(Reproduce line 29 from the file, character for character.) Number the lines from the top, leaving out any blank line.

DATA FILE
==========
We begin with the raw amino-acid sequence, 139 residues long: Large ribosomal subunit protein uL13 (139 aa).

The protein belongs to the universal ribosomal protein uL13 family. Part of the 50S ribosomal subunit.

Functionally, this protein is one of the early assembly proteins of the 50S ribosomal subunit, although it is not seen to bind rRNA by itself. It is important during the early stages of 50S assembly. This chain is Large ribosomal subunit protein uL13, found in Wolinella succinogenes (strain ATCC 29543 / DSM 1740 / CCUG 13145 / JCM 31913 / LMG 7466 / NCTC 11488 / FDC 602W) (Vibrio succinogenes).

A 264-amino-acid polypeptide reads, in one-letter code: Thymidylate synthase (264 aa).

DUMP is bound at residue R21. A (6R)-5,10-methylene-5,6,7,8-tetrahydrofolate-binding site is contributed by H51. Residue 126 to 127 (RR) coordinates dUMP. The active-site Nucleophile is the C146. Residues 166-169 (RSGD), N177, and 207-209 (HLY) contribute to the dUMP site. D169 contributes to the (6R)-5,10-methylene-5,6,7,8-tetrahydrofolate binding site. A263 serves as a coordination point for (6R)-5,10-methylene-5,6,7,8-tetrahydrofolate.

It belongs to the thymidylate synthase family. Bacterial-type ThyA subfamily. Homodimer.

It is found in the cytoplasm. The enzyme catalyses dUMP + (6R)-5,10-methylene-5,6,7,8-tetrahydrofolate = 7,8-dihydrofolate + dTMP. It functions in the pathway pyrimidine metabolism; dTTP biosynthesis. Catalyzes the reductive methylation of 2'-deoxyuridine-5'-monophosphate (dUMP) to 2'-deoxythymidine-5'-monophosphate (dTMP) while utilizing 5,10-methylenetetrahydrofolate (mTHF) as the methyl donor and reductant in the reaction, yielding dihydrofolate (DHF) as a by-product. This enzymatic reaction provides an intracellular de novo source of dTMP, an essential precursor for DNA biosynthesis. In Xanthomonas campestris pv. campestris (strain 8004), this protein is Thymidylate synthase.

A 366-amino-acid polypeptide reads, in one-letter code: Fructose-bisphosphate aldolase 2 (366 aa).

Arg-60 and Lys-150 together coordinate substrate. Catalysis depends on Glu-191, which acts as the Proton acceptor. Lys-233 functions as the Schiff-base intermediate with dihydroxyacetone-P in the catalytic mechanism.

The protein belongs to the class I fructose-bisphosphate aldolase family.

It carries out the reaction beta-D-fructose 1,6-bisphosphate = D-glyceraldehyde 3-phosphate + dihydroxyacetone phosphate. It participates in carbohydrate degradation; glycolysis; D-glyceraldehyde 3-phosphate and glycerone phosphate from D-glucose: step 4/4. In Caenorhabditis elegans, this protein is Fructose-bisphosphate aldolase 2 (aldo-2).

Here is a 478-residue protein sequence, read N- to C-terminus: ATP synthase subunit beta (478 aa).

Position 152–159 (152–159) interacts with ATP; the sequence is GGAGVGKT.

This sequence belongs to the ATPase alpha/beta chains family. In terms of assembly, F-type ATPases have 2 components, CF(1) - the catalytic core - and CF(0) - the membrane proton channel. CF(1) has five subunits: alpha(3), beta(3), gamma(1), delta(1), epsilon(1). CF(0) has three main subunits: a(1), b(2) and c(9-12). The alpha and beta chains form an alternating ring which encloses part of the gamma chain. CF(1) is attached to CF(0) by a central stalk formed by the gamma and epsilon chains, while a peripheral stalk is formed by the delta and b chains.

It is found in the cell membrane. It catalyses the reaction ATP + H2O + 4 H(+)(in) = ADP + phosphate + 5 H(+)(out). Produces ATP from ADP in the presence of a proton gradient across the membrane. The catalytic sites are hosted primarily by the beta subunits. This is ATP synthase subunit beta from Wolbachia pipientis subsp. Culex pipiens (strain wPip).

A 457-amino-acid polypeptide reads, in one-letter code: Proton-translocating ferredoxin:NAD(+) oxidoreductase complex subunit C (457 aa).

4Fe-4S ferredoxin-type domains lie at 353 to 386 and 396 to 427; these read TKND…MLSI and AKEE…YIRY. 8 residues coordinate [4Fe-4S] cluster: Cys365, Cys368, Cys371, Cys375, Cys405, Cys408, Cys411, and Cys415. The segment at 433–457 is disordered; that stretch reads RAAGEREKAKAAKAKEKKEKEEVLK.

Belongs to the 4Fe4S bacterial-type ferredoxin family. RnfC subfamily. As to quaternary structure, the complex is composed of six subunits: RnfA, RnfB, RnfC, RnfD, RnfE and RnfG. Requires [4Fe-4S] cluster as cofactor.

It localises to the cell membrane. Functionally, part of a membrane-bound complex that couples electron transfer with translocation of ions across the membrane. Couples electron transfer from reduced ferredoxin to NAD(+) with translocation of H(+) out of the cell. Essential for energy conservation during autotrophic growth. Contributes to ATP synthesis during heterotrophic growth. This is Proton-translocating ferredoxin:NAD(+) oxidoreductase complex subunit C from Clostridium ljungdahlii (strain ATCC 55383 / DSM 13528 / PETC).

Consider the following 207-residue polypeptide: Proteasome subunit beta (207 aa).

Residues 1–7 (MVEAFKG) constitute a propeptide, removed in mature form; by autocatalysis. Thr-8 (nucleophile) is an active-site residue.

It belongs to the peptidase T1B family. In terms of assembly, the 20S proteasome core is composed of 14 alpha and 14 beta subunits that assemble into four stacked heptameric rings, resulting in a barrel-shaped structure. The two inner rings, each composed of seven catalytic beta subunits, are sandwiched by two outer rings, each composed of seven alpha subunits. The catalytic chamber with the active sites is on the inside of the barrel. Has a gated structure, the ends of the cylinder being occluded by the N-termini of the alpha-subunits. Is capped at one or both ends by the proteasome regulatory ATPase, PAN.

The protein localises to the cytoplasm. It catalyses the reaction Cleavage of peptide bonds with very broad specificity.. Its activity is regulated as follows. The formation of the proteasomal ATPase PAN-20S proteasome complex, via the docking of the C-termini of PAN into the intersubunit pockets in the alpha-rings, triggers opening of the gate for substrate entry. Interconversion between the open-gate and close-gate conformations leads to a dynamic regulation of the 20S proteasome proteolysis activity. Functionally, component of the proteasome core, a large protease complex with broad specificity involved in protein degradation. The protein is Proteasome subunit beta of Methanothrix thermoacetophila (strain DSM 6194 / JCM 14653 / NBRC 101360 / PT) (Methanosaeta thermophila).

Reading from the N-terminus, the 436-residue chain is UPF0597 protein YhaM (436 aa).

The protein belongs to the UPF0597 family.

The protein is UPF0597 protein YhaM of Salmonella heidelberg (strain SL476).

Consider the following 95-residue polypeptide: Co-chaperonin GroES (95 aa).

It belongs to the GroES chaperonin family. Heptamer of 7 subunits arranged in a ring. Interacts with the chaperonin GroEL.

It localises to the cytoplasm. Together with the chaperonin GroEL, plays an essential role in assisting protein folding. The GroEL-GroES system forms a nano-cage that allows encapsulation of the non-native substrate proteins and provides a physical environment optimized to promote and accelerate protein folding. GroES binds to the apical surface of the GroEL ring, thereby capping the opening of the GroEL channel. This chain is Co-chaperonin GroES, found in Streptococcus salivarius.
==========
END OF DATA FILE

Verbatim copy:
It localises to the cytoplasm. Together with the chaperonin GroEL, plays an essential role in assisting protein folding. The GroEL-GroES system forms a nano-cage that allows encapsulation of the non-native substrate proteins and provides a physical environment optimized to promote and accelerate protein folding. GroES binds to the apical surface of the GroEL ring, thereby capping the opening of the GroEL channel. This chain is Co-chaperonin GroES, found in Streptococcus salivarius.